Sculptor Anne Stanner’s pair of torsos, entitled “Adam and Eve,” have been on display for about three years on the historic mansion property once owned by Italian opera star Amelita Galli-Curci, on Rt. 49A in Highmount. At some point around President’s Day, Eve disappeared from the spot, which is a couple of miles beyond Belleayre Ski Center.
Stanner, heartbroken by the loss, is offering $100 for information leading to the recovery of the female torso, and she offers amnesty, no questions asked, if Eve is returned. “The sculpture is slightly larger than life size and made of concrete,” she said. “It weighs about 75 pounds. A really strong person could’ve picked it up, or a couple of people.”
“The work was so beautiful, it overwhelmed someone’s sense of decency,” said Shandaken artist Dave Channon, who curates the site and has one of his own outdoor sculptures at the location. He noted that there are over 1000 sculpture parks around the country, and theft is rare. He expressed appreciation for the New York City art lovers who own the Galli-Curci property as a second home and generously agreed to allow sculptures to be displayed on their land.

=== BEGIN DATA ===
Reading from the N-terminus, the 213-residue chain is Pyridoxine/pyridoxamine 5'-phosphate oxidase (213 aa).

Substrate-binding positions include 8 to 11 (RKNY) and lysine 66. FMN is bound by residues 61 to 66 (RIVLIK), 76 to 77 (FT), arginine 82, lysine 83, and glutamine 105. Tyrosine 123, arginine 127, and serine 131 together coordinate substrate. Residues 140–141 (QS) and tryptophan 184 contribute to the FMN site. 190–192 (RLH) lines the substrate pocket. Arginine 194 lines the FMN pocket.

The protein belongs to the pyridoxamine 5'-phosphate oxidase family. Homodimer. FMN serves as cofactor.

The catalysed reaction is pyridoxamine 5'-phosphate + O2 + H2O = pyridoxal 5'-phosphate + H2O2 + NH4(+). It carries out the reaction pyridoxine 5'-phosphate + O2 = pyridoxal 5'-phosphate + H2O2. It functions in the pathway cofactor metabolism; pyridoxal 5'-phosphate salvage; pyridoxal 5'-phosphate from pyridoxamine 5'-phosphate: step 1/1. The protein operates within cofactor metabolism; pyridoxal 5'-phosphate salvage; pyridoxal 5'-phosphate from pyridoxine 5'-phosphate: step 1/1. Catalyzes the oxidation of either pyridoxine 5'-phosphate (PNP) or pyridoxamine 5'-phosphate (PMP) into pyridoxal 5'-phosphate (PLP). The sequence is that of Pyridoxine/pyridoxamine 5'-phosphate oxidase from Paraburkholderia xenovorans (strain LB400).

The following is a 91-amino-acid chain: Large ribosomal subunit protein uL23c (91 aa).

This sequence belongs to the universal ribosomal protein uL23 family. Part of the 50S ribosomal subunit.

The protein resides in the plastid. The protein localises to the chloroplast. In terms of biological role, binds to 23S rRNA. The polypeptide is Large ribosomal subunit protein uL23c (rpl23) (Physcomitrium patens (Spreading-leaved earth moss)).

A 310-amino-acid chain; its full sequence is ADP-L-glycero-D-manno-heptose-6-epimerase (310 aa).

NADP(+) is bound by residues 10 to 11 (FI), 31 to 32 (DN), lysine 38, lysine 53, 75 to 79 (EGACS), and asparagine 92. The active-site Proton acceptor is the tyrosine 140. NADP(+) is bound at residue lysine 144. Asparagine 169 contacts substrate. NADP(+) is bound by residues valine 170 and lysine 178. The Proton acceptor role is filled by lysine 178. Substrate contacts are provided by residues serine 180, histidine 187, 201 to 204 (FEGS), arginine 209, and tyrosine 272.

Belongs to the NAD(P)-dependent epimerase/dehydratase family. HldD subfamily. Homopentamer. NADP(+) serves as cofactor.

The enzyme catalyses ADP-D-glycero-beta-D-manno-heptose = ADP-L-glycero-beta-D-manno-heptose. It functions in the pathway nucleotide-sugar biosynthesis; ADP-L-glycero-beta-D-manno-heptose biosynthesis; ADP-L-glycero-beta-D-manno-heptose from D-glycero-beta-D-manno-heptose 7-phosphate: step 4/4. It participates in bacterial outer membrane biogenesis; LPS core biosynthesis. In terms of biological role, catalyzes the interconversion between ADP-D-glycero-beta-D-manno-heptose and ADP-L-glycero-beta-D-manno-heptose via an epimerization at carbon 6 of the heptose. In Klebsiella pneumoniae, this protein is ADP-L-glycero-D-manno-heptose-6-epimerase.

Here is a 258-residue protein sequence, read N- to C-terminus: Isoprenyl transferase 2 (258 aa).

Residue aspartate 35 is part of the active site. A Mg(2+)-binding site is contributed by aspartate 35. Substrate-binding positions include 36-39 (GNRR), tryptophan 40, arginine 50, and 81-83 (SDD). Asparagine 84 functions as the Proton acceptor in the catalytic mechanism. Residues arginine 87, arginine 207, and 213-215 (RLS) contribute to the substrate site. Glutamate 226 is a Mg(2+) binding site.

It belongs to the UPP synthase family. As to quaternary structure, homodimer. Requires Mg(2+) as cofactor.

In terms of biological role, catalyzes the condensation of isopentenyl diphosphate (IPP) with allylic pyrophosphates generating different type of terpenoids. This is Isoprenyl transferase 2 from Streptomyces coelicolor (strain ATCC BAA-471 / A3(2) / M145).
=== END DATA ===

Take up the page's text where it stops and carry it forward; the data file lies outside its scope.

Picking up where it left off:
Stanner, also a curator, has organized sculpture exhibitions on Governors Island in New York City harbor and other locations, both indoor and outdoor. She is a metal sculpture technical instructor at the Art Students League and past president of the New York Society of Women Artists.
“Adam and Eve” were sculpted in clay from live models at the Art Students League and then cast in concrete. Stanner, who has a second home near Ellenville, included the pieces in her solo show at Arts Society of Kingston in January 2016. Channon saw the show and suggested placing the two torsos outdoors at the Galli-Curci location.
He has curated outdoor art at the Catskill Interpretive Center, where sculpture will take a hiatus this year. More work will be out in the spring at the Mount Tremper railway station on Route 28.
The theft of Eve has been reported to the Shandaken police.